Pakistan has quite a diverse weather amongst all of its provinces. Whereas Sindh remains relatively pleasant during winters with no snowfall, the northern mountainous terrains experience sharp winter conditions and snowfalls. This year too is no different. Western, northern and northwestern parts of the country have experienced severe winters and heavy snowfalls. However, you can say that due to the effects of global warming, Pakistan has experienced more snowfall than usual. The cold wave in the entire country is more extreme than that experienced in the past many years. The shocking part is that the extreme cold from the northern areas has brought harsh weather conditions to Sindh especially Karachi where winters are quite moderate. Karachi has hit an all-time low of 5/6 degrees Centigrade weather which is almost unheard of in this region!
In the very hot regions of Pakistan like Sindh and somewhat Islamabad and Lahore, winters are enjoyed to the fullest with picnics, drinking chai all night, wedding season galore and BBQs. However, in those regions where the weather goes below freezing point with extreme snowfall, the snow is a cause of distress and discomfort and even gets life-threatening for those without proper clothing and due to poor infrastructure!
Snowfall and extremely cold weather in the northern and western parts of the country cause metropolitan cities such as Lahore and Karachi to have pleasant weather. This relieves the citizens from the constant humid and hot temperatures around the year. Moreover, in such weather; events and festivals can take place that is a source of entertainment for the residents and it provides a good opportunity for tourists as well to visit these cities in pleasant weather.
Talking about tourism, the best time considered to visit Pakistan is during December, January, and February. The tourists can enjoy pleasant weather, no humid climate and in some specific areas, snowfall as well.
Skiing also opens up in the winter month’s further bringing tourists who enjoy the sport and want to experience it at a lower cost than they would incur in European countries. Ski resorts like Malam Jabba experience fun snow festivals along with skiing, snow tubing, ice skating, fireworks and concerts that attract many tourists and locals.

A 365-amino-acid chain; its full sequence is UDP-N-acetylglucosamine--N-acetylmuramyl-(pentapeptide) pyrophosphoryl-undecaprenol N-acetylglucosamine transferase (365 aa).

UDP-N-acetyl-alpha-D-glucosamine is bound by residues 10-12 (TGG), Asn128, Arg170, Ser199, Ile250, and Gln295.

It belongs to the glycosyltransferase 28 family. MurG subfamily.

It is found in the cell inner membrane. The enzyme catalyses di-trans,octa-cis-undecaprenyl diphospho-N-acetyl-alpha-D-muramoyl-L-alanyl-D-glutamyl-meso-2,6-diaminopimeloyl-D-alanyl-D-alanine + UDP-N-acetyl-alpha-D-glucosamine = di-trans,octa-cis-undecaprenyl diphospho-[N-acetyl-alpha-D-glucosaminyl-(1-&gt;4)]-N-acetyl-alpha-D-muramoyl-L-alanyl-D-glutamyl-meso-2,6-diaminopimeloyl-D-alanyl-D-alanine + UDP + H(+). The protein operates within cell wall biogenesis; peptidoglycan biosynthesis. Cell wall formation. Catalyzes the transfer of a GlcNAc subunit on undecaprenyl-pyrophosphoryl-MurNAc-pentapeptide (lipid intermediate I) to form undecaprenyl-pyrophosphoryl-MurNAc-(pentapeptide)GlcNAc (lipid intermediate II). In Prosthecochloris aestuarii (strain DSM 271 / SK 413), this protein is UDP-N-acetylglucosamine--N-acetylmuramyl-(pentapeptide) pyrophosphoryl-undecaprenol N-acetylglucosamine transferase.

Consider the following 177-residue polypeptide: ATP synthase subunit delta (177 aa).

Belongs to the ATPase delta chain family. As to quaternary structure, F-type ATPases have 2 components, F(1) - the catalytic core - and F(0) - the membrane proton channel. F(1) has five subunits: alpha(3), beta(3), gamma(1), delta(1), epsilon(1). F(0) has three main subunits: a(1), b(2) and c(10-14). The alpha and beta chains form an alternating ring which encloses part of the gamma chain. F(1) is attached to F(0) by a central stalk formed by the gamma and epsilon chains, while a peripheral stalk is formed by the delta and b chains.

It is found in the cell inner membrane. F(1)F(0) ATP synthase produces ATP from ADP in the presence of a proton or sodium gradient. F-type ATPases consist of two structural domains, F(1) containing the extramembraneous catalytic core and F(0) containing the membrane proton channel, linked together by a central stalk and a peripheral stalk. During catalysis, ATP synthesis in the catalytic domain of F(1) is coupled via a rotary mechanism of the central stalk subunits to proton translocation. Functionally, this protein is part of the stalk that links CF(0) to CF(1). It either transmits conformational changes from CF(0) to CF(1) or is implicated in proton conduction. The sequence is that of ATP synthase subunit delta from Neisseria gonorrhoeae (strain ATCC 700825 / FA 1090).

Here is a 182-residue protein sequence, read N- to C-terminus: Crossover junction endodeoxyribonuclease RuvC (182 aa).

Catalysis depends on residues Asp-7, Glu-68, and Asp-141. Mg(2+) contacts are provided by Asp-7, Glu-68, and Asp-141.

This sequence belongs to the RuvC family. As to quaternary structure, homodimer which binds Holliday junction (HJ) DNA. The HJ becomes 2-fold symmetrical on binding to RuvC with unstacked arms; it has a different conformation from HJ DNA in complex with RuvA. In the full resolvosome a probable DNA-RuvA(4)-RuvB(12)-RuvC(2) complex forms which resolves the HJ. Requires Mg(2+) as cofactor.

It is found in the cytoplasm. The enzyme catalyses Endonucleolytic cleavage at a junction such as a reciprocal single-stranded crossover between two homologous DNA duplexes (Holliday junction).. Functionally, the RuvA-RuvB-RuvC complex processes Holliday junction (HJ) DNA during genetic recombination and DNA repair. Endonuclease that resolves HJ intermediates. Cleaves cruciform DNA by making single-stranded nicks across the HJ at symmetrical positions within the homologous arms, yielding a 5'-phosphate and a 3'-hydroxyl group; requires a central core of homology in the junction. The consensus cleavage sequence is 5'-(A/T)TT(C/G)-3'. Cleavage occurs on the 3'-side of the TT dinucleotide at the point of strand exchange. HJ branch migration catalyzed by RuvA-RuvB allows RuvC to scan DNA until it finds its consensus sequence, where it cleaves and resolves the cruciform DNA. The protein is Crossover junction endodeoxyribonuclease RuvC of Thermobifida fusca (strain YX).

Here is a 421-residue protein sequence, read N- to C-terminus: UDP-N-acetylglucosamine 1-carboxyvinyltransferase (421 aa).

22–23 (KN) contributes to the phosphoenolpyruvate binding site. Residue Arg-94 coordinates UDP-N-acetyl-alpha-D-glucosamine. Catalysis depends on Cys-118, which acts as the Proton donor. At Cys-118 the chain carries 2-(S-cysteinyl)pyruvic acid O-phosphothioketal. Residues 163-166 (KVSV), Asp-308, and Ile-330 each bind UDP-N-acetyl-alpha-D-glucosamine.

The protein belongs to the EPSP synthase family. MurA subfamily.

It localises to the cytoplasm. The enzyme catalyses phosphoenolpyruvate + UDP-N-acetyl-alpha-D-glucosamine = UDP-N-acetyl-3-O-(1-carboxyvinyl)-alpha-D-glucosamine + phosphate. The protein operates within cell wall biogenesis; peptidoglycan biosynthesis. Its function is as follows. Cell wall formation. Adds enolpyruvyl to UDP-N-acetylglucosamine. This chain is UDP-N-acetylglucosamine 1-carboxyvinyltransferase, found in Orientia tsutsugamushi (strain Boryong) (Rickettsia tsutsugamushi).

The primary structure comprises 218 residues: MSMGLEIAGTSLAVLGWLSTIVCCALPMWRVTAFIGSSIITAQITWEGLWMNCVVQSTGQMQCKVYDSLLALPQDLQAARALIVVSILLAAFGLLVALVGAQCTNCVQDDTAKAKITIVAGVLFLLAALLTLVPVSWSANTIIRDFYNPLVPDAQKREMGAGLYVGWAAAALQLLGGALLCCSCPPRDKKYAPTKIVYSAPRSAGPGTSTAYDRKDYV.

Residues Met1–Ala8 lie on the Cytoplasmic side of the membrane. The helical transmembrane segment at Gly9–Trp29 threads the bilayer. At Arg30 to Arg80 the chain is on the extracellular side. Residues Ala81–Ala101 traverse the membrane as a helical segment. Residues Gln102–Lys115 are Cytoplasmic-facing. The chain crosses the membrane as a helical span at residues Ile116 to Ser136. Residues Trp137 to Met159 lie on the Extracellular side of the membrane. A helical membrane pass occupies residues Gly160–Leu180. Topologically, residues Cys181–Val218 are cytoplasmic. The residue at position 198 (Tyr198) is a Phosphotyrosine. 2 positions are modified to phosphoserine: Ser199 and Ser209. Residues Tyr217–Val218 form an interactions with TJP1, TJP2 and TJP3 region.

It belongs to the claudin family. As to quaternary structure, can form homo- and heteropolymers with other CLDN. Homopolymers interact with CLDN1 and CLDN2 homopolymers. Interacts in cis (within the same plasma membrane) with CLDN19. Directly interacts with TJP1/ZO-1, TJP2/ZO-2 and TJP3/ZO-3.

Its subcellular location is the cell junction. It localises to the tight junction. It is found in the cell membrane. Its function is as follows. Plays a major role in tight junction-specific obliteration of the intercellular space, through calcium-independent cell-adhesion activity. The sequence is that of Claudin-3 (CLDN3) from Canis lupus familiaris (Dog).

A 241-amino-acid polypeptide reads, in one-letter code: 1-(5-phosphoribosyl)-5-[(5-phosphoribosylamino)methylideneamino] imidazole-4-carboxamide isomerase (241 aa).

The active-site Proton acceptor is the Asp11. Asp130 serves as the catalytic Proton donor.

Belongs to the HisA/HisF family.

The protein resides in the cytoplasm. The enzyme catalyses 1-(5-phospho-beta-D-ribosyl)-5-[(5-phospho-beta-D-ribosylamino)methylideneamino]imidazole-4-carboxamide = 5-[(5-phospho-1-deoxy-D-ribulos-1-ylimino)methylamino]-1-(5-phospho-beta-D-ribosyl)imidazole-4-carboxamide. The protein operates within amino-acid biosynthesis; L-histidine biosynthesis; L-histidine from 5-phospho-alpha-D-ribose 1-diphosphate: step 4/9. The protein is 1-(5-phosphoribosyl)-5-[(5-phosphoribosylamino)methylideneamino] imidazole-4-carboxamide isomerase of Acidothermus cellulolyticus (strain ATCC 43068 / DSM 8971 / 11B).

These festivals help to boost local culture as several stalls are added selling traditional dresses, food and also handicrafts.
Pakistan is no doubt an agriculture-based economy and the rains and snowfalls help it to retain this sector, especially for Rabi crops. The snowfalls help to increase the water reservoir that can further help fruit trees, especially apples. April, May, and June are harsh summer months in Pakistan with little to no rainfall and the water from reservoirs can be used for agricultural needs then.
Combat general water shortage
It is no secret that Pakistan is a developing nation and is often scarce of water resources in the harsh and dry summer months. More snowfalls and rain helps fill up Pakistan’s reservoirs and dams that can be utilized in months of water shortage. Also, in the summer, there is more melting of glaciers bringing in more water to the bottom of the mountain where agriculture is usually carried out. Another factor is that electricity shortage, especially in summers, can be combated with water by building appropriate dams with hydroelectric power.
Hence, more snow in the winters can mean a relatively peaceful summer season with good crops and fewer water shortages.
Due to generally the poor infrastructure in Pakistan, fewer rescue facilities and more snowfall; lots of parts of the country have been hit by major avalanches. The death toll this year in Neelum valley has already reached 75 and 77 in Azad Jammu Kashmir. The injured toll is even higher. Children and adults are succumbing to brain injuries and wounds after their homes and villages are being struck by a huge mass of snow and they are buried under it for hours at a stretch. The evacuation of victims is being carried out day and night with choppers also. Moreover, food supplies are being distributed to those affected. But the fact remains that natural disasters are hard to beat. Moreover, the steep terrains of the mountains of Pakistan combined with the poor infrastructure make it difficult for rescue operations to reach those affected on time. Hence, for people in the snow struck areas of Pakistan, snowfall is a curse and causing more harm than good.
Poverty and lack of proper gear
More than half the population of Pakistan is indeed below the poverty line. Those living in the northern areas are still used to the extreme temperatures and have the proper gear to protect their bodies. However, in areas where the chills were unexpected such as Karachi, people were neither ready nor have the monetary resources to buy the right clothing.
The poor people, beggars, and laborers do not have blankets, sweaters, caps or heating in their homes to protect from the harsh weather conditions. Moreover, they are getting severely sick which is further putting a strain on their narrow pockets and even resulting in deaths.
The irony of the situation is that whereas in some places of Pakistan, winter is being rejoiced and celebrated with festivals and weddings; other places are being mourned with deaths, hunger, illnesses and cold. In my opinion, for developing nations, snowfall is not a blessing but a curse for many people who have lost their families and loved ones and for those who cannot afford to keep themselves and their families warm. We as a community should strive to help the government in its rescue operations and keep an eye out for anyone who does not have the right gear by giving them our spare sweaters and blankets.